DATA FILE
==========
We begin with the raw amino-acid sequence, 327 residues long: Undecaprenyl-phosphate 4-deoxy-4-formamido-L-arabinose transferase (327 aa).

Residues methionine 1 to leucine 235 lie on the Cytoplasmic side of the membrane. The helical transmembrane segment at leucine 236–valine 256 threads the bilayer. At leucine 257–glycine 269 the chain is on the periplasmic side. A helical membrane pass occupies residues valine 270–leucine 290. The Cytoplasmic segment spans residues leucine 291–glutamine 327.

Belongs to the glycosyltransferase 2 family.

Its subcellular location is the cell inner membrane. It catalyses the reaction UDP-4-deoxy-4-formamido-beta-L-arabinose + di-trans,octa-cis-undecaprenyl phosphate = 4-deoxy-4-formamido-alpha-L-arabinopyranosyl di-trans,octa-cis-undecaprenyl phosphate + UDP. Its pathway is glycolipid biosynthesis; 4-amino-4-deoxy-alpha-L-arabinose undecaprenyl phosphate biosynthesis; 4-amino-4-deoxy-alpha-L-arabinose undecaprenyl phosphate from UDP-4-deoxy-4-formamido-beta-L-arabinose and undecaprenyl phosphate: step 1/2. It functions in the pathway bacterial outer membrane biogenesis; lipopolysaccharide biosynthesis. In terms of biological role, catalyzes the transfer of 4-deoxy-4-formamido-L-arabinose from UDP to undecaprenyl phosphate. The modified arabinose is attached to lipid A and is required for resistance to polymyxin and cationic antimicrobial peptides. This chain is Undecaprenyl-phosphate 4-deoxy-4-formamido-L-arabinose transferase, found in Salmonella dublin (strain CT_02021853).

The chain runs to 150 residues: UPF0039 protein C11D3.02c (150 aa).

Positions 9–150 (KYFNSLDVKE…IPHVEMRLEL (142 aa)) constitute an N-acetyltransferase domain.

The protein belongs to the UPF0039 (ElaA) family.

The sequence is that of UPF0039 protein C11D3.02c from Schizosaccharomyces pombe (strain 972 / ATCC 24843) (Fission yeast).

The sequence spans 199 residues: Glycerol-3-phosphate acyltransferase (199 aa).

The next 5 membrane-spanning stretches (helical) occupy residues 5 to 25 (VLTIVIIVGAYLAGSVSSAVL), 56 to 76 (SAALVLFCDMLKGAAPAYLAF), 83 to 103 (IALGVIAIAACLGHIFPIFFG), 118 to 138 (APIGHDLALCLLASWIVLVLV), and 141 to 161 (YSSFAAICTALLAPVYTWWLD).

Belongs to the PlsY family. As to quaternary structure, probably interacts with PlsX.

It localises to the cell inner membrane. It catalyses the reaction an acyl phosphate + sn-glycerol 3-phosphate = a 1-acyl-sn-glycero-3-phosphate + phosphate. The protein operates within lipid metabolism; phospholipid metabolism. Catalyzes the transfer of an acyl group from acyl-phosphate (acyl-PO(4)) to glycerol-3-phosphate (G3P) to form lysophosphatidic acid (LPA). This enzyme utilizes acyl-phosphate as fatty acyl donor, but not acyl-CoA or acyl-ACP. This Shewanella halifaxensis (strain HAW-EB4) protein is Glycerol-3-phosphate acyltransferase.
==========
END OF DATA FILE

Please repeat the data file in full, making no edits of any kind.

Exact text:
We begin with the raw amino-acid sequence, 327 residues long: Undecaprenyl-phosphate 4-deoxy-4-formamido-L-arabinose transferase (327 aa).

Residues methionine 1 to leucine 235 lie on the Cytoplasmic side of the membrane. The helical transmembrane segment at leucine 236–valine 256 threads the bilayer. At leucine 257–glycine 269 the chain is on the periplasmic side. A helical membrane pass occupies residues valine 270–leucine 290. The Cytoplasmic segment spans residues leucine 291–glutamine 327.

Belongs to the glycosyltransferase 2 family.

Its subcellular location is the cell inner membrane. It catalyses the reaction UDP-4-deoxy-4-formamido-beta-L-arabinose + di-trans,octa-cis-undecaprenyl phosphate = 4-deoxy-4-formamido-alpha-L-arabinopyranosyl di-trans,octa-cis-undecaprenyl phosphate + UDP. Its pathway is glycolipid biosynthesis; 4-amino-4-deoxy-alpha-L-arabinose undecaprenyl phosphate biosynthesis; 4-amino-4-deoxy-alpha-L-arabinose undecaprenyl phosphate from UDP-4-deoxy-4-formamido-beta-L-arabinose and undecaprenyl phosphate: step 1/2. It functions in the pathway bacterial outer membrane biogenesis; lipopolysaccharide biosynthesis. In terms of biological role, catalyzes the transfer of 4-deoxy-4-formamido-L-arabinose from UDP to undecaprenyl phosphate. The modified arabinose is attached to lipid A and is required for resistance to polymyxin and cationic antimicrobial peptides. This chain is Undecaprenyl-phosphate 4-deoxy-4-formamido-L-arabinose transferase, found in Salmonella dublin (strain CT_02021853).

The chain runs to 150 residues: UPF0039 protein C11D3.02c (150 aa).

Positions 9–150 (KYFNSLDVKE…IPHVEMRLEL (142 aa)) constitute an N-acetyltransferase domain.

The protein belongs to the UPF0039 (ElaA) family.

The sequence is that of UPF0039 protein C11D3.02c from Schizosaccharomyces pombe (strain 972 / ATCC 24843) (Fission yeast).

The sequence spans 199 residues: Glycerol-3-phosphate acyltransferase (199 aa).

The next 5 membrane-spanning stretches (helical) occupy residues 5 to 25 (VLTIVIIVGAYLAGSVSSAVL), 56 to 76 (SAALVLFCDMLKGAAPAYLAF), 83 to 103 (IALGVIAIAACLGHIFPIFFG), 118 to 138 (APIGHDLALCLLASWIVLVLV), and 141 to 161 (YSSFAAICTALLAPVYTWWLD).

Belongs to the PlsY family. As to quaternary structure, probably interacts with PlsX.

It localises to the cell inner membrane. It catalyses the reaction an acyl phosphate + sn-glycerol 3-phosphate = a 1-acyl-sn-glycero-3-phosphate + phosphate. The protein operates within lipid metabolism; phospholipid metabolism. Catalyzes the transfer of an acyl group from acyl-phosphate (acyl-PO(4)) to glycerol-3-phosphate (G3P) to form lysophosphatidic acid (LPA). This enzyme utilizes acyl-phosphate as fatty acyl donor, but not acyl-CoA or acyl-ACP. This Shewanella halifaxensis (strain HAW-EB4) protein is Glycerol-3-phosphate acyltransferase.